By D.D. Jolly, the Dostoevsky of Champagne Dilemmas
D.D. Jolly, here. Despair to my friends. I went to the library the other day. It was a pleasant outing. There is nothing unusual about that. I have been known to pack a half day of rations (whiskey flask, sandwich, sweets, medications, mittens, lip balm, lipstick, hand cream, cell phone, head phones, flashlight, measuring tape, first aid kit, stainless steel lock pick set, machete, etc.) and wander the stacks for an hour or two.
There is one library I have haunted for years. I learned the organization of the books well enough to find what I wanted without the call number. It is an ugly building. It is, I am told, a good example of the cozily-named style Brutalist architecture. I am merely the conduit of this observation because I don’t know the difference between a good example and a bad example of Brutalist architecture. The style features a concrete exterior with many windows and yet the interior is dark. The light is absorbed by the muddy color palate and creates a perpetual rainstorm of the soul. The interior showcases an exquisite waste of space and lack of function.
The library people re-shelved the books and erased my pheromone trail, surely with malice aforethought. I am back to the slips of paper and call numbers, but Despair’s eyes are not as fresh as before and much peering occurs. Peering at the paper – is that a 4 or a 9? Peering at the spines – why didn’t they redo these labels? Nobody can read these.
Reading life, that tricky circle, has led me back to Henry Miller. I used to know where to find his books. He was on the bottom two shelves in the second to last row in the far corner where the scholars are caged, not the corner that is a favored place for… that is a ditty for another day. Miller is in the center row, which you would think is prime real estate, but you would be wrong. Remember, this is a Brutal Library. A floor to ceiling concrete cube is plopped in the center of the étage for load-bearing purposes, or some such foolishness. The width of the central aisle is slightly less than the length of my thigh. Miller is still on the bottom two shelves. He is in a tight place.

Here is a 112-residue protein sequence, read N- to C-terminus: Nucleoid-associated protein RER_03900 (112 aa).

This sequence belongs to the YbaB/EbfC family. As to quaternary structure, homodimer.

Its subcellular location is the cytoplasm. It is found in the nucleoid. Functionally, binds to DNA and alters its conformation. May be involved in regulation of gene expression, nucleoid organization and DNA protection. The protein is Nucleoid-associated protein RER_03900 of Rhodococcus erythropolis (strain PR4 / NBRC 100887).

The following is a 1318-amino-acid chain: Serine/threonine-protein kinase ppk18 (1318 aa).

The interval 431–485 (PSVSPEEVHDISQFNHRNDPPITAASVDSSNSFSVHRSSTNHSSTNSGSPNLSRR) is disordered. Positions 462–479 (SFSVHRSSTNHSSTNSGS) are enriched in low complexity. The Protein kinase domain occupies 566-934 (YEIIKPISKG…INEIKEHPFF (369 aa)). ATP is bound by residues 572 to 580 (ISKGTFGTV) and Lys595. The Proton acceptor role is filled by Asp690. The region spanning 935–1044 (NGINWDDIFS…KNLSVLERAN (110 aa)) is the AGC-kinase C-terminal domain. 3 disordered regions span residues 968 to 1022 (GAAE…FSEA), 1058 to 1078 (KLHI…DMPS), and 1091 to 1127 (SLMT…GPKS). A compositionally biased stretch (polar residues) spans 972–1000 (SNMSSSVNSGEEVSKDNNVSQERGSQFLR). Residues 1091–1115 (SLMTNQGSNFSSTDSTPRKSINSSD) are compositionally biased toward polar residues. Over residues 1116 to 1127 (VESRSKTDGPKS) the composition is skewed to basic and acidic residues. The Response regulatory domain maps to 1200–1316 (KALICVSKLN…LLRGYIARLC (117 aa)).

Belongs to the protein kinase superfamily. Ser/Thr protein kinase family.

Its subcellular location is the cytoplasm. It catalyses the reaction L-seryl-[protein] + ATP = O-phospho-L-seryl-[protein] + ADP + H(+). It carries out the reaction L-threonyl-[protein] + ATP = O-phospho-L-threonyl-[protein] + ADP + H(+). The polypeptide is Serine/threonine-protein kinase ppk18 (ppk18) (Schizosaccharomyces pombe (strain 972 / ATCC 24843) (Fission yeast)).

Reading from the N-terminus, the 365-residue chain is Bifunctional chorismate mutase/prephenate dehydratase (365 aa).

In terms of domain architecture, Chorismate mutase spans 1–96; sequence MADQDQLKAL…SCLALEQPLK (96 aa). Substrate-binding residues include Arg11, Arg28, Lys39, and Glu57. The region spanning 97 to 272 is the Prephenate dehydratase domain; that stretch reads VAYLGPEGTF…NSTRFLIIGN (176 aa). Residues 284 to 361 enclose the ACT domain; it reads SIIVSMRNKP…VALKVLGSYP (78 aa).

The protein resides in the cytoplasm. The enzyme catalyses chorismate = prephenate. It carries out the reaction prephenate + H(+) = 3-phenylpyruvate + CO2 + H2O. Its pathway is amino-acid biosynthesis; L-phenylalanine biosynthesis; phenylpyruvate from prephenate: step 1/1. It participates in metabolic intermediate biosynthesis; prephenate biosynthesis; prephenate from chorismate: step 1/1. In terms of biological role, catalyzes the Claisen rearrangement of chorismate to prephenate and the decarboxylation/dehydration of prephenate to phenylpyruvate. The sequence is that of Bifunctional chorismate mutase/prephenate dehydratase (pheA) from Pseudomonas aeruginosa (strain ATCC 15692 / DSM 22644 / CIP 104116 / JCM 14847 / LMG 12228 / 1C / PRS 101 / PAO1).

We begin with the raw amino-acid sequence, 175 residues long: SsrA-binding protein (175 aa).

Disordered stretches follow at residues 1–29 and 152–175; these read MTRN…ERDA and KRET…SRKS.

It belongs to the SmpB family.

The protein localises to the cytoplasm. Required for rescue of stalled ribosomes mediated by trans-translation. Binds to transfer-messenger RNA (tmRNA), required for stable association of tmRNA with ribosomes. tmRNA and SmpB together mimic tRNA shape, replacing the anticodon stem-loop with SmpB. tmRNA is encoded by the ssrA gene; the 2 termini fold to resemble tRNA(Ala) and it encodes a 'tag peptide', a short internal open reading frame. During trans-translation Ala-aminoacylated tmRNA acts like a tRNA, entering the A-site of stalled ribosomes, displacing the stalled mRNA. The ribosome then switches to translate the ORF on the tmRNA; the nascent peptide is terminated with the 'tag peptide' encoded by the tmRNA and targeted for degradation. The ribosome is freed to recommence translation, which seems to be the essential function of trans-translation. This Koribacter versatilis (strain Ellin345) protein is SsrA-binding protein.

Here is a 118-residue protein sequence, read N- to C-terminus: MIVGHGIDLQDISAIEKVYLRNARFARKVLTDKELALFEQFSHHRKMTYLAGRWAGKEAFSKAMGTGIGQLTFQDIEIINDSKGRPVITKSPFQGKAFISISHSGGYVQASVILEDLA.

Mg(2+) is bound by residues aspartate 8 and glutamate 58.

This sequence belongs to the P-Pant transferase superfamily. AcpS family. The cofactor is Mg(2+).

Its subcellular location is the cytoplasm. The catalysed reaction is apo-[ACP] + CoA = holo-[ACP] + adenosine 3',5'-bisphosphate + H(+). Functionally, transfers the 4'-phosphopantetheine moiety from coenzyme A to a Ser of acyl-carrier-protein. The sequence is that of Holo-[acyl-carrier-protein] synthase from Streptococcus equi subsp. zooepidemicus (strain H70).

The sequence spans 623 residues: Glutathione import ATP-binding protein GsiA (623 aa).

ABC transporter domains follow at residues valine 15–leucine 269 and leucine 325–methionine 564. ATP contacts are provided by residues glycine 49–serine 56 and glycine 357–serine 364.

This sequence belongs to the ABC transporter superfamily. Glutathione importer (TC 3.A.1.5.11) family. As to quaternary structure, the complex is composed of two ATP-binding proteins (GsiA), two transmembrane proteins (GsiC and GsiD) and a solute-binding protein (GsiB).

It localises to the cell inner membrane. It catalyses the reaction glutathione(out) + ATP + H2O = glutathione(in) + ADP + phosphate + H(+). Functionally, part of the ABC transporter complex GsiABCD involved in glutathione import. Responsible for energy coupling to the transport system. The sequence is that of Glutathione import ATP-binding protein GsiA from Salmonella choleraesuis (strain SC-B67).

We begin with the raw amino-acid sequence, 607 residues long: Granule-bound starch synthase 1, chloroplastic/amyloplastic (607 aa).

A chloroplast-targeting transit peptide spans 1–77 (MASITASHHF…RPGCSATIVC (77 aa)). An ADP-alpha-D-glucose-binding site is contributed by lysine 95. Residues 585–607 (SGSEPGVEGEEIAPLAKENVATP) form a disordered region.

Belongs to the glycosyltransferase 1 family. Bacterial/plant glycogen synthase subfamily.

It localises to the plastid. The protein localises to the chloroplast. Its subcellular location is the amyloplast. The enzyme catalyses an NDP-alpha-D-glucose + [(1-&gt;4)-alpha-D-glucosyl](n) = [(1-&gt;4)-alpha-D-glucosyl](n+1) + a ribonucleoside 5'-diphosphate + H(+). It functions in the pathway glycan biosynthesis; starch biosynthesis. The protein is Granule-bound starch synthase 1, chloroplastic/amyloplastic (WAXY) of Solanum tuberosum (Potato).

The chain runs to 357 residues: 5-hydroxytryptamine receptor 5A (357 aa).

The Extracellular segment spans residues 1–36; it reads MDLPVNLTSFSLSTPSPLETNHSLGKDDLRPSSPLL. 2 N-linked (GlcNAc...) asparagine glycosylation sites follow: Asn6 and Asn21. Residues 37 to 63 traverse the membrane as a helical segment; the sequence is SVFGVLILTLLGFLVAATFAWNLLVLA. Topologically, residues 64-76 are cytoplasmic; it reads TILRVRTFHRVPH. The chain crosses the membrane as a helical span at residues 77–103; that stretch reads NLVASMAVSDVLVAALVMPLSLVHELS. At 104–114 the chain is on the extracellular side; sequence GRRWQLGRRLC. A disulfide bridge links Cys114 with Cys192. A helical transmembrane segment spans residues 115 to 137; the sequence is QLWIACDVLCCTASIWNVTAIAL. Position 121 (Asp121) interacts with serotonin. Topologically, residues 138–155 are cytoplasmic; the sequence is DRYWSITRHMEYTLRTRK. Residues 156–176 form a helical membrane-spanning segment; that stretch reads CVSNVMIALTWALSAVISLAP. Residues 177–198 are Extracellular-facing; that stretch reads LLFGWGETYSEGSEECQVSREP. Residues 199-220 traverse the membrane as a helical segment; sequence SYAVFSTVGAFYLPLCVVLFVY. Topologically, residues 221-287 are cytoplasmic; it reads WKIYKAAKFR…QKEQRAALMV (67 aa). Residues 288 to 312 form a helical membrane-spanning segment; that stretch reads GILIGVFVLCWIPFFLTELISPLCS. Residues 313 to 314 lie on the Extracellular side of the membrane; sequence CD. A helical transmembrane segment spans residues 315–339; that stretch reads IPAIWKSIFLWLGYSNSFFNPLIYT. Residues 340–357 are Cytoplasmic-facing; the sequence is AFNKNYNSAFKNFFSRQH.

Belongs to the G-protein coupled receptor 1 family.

What to do?
If you are hale and hearty, stand perpendicular to the stacks, do a handstand, walk yourself parallel to the shelf and read the titles upside down. This is not the best position because you need one hand to take a book off the shelf and you need both hands to inspect the pages. Miller brings out the mad beast in his readers with their doodlings, whoops and denunciations. I cannot abide readers who mark up library books. That is why God invented index cards. Stop it now.
Or, you can assume Marjari Asana, Cat Stretch. As before, stand perpendicular to the stack. Get down on your hands and knees, arch your back, lift your hips, and breathe deeply. Try to make this a flowing movement. This is not an optimal position, particularly for those of you with neck problems, because you have to turn your head to look at the books' spines. And, you need both hands free to weed out the maculated copies of Black Spring. Also, this position lacks dignity. While you are probably wearing yoga pants as you read this, we are in a library, folks.
The third option, which is the best option, is this option. Stand parallel to the stack, press your back against the wall, slide down the wall, open your legs to a forty-five degree angle, before your knees hit the shelf, and balance on your toes. This position leaves you free to read, scratch, apply lipstick, or record your important thoughts on an index card. If you suffer from lack of balance, hum an obscene shanty and lean against the wall, you will do the wall no harm. Make your selections and move on; don’t stay in this position for too long or you will get a wicked head rush when you stand up, not a “metaphysical floating next to the Seine” head rush.
Who was on this shelf before? I don’t remember. Miller would be tickled to know that a) there is a library where a reader must flash her junk to find his books and b) skirts are back. It’s a cosmic coincidence that Miller ended up in this exact spot. This is where he belongs.
Happy to oblige, Henry.